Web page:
Oh yeah, you have to run after the ball like a border collie chasing a Frisbee, but Finley can spend hours discussing every brain-firing synapse involved in outfield play, aspects of the game akin to Einstein's E=mc2 theory.

What? I'm not even angry about the hyperbole here (okay, that is an absolute lie); what the hell is he talking about? As far as I know, a synapse is a junction between two neurons, between which electrical or chemical signals are passed. How can a synapse fire a brain? (Fun fact: if you Google for "brain-firing synapse" (with quotes) you get zero results.) Never mind the 5th-grade level "Einstein is my go-to smart guy and I only know one scientific equation" comparison.

An acknowledged pro's pro outfielder,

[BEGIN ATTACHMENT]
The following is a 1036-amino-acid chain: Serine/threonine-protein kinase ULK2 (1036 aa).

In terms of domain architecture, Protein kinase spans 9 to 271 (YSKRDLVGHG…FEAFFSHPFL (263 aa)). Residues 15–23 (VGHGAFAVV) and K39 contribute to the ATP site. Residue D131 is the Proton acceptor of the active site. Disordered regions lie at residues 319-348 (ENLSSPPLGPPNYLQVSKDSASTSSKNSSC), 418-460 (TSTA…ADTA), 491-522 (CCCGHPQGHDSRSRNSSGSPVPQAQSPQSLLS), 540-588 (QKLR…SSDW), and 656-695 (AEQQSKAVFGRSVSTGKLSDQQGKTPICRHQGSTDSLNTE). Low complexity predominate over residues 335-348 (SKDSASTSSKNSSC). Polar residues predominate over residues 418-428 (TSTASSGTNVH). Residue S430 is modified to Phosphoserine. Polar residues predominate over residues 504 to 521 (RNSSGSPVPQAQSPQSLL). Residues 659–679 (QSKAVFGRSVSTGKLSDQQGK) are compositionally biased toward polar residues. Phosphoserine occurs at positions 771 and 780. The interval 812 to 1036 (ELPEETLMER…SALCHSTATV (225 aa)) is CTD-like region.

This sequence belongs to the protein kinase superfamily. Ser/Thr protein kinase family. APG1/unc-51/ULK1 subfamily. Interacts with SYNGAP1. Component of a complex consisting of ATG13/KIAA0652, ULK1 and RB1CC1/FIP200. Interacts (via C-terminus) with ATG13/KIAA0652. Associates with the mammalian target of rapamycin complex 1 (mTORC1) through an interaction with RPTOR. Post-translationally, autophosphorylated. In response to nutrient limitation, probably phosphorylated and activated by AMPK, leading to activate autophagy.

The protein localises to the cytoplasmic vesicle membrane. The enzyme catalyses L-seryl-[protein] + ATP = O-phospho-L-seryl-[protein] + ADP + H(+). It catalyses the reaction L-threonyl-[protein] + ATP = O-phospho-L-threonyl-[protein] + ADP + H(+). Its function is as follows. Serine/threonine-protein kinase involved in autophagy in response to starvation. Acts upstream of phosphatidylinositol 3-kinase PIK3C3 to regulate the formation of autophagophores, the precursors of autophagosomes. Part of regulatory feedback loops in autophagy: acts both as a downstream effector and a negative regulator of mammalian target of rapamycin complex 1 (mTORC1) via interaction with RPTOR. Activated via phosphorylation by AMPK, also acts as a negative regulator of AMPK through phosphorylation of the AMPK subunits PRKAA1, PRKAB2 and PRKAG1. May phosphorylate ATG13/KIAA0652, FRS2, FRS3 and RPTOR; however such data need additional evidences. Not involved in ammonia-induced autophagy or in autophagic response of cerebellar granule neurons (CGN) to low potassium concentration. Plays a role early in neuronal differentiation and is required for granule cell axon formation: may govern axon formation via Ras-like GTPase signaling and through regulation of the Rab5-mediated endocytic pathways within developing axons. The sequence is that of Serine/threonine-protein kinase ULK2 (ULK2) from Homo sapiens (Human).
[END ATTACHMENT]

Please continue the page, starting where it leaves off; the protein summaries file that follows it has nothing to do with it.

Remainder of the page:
Again, what? This is clumsy. Acknowledged by whom? Other pros? Isn't that implicit in the phrase "pro's pro"? Which is itself a meaningless cliche?

the 17-year veteran and five-time Gold Glove Award winner returns to the National League -- after a season's hiatus in Anaheim -- with San Francisco for 2006, and he brings with him information on West division hitters that he stores on his inner PDA.

He also brings with him a sweet .271 OBP from last year (and an OPS+ of 73). But we're talking about his fielding, sorry. No, wait, you're going to mention his offense now.

An early shoulder injury hampered Finley's offense last year, but the two-time All-Star is healthy now, and he's three homers away from joining Willie Mays as the only players in baseball to compile at least 425 doubles, 100 triples, 300 homers and 300 stolen bases in a career.